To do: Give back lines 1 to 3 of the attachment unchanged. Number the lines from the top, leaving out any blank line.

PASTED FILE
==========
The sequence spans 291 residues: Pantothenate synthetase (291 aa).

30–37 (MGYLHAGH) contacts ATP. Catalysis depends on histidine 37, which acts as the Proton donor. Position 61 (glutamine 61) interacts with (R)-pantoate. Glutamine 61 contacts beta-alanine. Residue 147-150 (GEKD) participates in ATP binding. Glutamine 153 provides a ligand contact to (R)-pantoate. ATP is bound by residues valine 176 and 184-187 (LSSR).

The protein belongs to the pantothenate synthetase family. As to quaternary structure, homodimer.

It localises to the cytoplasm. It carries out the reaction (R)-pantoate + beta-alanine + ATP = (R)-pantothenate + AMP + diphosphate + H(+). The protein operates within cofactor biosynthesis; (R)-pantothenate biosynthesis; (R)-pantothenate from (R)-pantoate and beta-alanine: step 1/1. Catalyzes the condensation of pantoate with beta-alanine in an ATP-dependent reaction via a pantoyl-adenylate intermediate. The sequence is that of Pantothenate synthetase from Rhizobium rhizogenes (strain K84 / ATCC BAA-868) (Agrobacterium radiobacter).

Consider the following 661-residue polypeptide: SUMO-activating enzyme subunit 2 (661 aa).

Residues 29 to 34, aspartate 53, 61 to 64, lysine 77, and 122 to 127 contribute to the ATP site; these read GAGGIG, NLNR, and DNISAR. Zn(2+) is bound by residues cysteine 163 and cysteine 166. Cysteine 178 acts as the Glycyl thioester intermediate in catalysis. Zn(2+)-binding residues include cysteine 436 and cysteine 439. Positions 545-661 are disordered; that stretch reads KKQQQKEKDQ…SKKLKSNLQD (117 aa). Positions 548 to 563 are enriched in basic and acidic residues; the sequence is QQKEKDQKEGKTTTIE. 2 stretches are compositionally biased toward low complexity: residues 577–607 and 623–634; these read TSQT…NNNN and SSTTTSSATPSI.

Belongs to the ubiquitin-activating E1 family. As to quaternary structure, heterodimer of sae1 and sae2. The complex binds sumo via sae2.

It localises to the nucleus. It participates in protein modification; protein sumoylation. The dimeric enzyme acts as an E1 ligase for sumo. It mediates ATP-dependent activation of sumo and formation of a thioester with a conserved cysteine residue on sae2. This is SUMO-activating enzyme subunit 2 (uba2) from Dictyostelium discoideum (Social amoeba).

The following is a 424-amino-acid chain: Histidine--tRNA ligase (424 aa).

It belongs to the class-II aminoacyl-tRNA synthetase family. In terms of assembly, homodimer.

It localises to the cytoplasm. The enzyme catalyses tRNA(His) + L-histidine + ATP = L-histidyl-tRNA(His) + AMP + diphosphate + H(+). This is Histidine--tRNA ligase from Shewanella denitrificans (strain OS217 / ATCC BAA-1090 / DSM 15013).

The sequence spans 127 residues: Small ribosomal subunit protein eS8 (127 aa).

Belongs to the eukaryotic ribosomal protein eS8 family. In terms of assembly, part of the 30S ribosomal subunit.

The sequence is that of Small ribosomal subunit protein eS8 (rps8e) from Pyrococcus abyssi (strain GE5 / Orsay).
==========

The sequence spans 291 residues: Pantothenate synthetase (291 aa).

30–37 (MGYLHAGH) contacts ATP. Catalysis depends on histidine 37, which acts as the Proton donor. Position 61 (glutamine 61) interacts with (R)-pantoate. Glutamine 61 contacts beta-alanine. Residue 147-150 (GEKD) participates in ATP binding. Glutamine 153 provides a ligand contact to (R)-pantoate. ATP is bound by residues valine 176 and 184-187 (LSSR).

The protein belongs to the pantothenate synthetase family. As to quaternary structure, homodimer.